The new PCIe 4.0 drive is the top performing laptop drive we’ve tested yet. The results are not wildly higher than the PCIe 3.0 drives tested in the past, but that is to be expected for most actual storage tasks, and unless you are doing a lot of large file copies, the extra performance is noticeable, but not as big of a jump as going from SATA SSDs to NVMe would have been.

Introduction & Design Graphics Performance
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  • zodiacfml - Thursday, December 17, 2020 - link

    Can't read this. Why would one consider this unless one doesn't know of ASUS' Zephyrus G14 lineup? Reply
  • JfromImaginstuff - Friday, December 18, 2020 - link

    Short answer: business Reply
  • Rookierookie - Monday, December 21, 2020 - link

    1. The G14 is considerably heavier and thicker
    2. The G14 doesn't have a webcam or card reader
    3. The G14 doesn't have Thunderbolt
    4. The G14 doesn't have dedicated navigation keys

    If you don't need a gaming laptop, the better question is, why would one consider the Zephyrus G14?
    Reply
  • mikk - Thursday, December 17, 2020 - link

    Handbrake Transcoding (Hardware): the tester has zero clue about what he is doing. Is he testing the FF/low power or the much slower Hybrid of Quicksync and what target usage did he use: quality, balanced or speed. The fully fixed function encode is really fast on Tigerlake. Pretty sure he did use the slow Hybrid+quality/balanced encode. Reply
  • lmcd - Friday, December 18, 2020 - link

    The quality levels on fully fixed function encode are NOT uniform across vendors and is useless as a benchmark. Reply
  • mikk - Friday, December 18, 2020 - link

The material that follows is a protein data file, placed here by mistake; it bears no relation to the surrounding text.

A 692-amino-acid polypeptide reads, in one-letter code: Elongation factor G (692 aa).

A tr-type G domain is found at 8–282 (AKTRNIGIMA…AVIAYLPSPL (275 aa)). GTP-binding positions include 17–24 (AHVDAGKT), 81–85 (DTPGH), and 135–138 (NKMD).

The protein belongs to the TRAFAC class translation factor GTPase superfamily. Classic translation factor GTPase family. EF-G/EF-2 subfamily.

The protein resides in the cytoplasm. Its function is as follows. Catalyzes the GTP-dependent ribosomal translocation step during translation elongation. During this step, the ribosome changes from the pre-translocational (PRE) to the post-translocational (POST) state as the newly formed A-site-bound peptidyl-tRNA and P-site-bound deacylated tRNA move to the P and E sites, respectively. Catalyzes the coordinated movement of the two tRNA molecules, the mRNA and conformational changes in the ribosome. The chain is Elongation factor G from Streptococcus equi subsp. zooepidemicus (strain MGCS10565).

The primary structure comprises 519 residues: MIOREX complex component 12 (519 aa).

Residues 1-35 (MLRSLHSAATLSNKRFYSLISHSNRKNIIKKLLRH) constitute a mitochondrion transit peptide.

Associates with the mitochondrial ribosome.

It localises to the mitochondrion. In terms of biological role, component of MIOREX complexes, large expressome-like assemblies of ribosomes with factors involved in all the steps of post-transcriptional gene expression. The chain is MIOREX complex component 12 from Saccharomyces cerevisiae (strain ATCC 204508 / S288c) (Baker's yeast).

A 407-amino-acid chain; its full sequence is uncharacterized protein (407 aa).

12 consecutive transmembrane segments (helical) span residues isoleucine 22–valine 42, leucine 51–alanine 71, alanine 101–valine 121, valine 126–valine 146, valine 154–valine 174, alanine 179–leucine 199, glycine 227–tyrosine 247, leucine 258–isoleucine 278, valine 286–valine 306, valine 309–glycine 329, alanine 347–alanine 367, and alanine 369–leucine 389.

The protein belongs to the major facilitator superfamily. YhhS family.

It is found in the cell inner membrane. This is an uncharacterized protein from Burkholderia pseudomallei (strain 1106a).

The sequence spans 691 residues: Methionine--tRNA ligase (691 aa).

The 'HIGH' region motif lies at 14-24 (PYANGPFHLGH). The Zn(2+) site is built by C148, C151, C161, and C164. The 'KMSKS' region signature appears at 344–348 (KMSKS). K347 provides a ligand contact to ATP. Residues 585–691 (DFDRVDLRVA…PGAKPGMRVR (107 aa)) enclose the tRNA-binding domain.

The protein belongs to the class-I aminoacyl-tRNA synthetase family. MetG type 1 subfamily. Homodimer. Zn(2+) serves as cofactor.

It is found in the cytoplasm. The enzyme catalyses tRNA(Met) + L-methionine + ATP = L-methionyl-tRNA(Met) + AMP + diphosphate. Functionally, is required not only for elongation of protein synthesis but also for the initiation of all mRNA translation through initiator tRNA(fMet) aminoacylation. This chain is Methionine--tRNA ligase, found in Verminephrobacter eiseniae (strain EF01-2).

The main problem is that he most likely didn't use the fully fixed function encode mode from Tigerlake, the performance gap would be much bigger to the software version and most likely he is comparing the fixed function of Renoir against Hybrid from Tigerlake. Without any infos about the encode settings this is an useless benchmark. And even for the software version, no info what x264/x265 preset he did use. This is not a good test. Reply
  • Spunjji - Friday, December 18, 2020 - link

    "most likely he is comparing the fixed function of Renoir against Hybrid from Tigerlake"
    What's your basis for making that claim?
    Reply
  • watzupken - Thursday, December 17, 2020 - link

    I feel this is where testing of laptop is very tricky because of the many variables that will affect performance. This MSI laptop is probably one of the best Tiger Lake implementation out there for sure just by virtue of the performance. But the performance of laptops with Tiger Lake CPUs vary widely (I guess it is not just a problem with Tiger Lake, but across any CPU used) depending on how aggressive is the power setting, and how well they implement cooling. Also, comparing it with the Acer Swift 3 with a Ryzen 7 4700U may not be the best idea considering its almost an entry level laptop, just a notch above the even more budget Aspire series. So I expect the parts/ components and cooling to be inferior to the Prestige 14 Evo which will affect performance results across the board. Reply
  • Spunjji - Friday, December 18, 2020 - link

    This is a fair point. The Swift 3 has been shown a few times to be a fairly poor showing for the Ryzen 7 4700U, whereas this implementation is one of the best for Tiger Lake. Most devices with TGL do not hit these performance levels, let alone sustain them.

    Of course, that's a problem for platform comparison - for comparing the actual devices available to consumers, it's fair to show how close the cheaper devices can get to the performance of a premium device.
    Reply
  • hubick - Thursday, December 17, 2020 - link

    I knew I wanted Tiger Lake w two Thunderbolt 4 ports and Xe graphics (not discrete, for Linux compat), and was seriously looking at this, but ended up ordering a Razer Book 13 instead. The Razer looks a little more well made plus has vapour chamber cooling.

    When I was researching, I tried using MSI's online chat to ask if this had eGPU support over Thunderbolt, and the rep connected, but never responded after 30 minutes, and then "hung up" on me. I figured if that was what I should expect from MSI support, best to stay away. Not that I have any faith in *any* company to provide decent support anymore *sigh*.
    Reply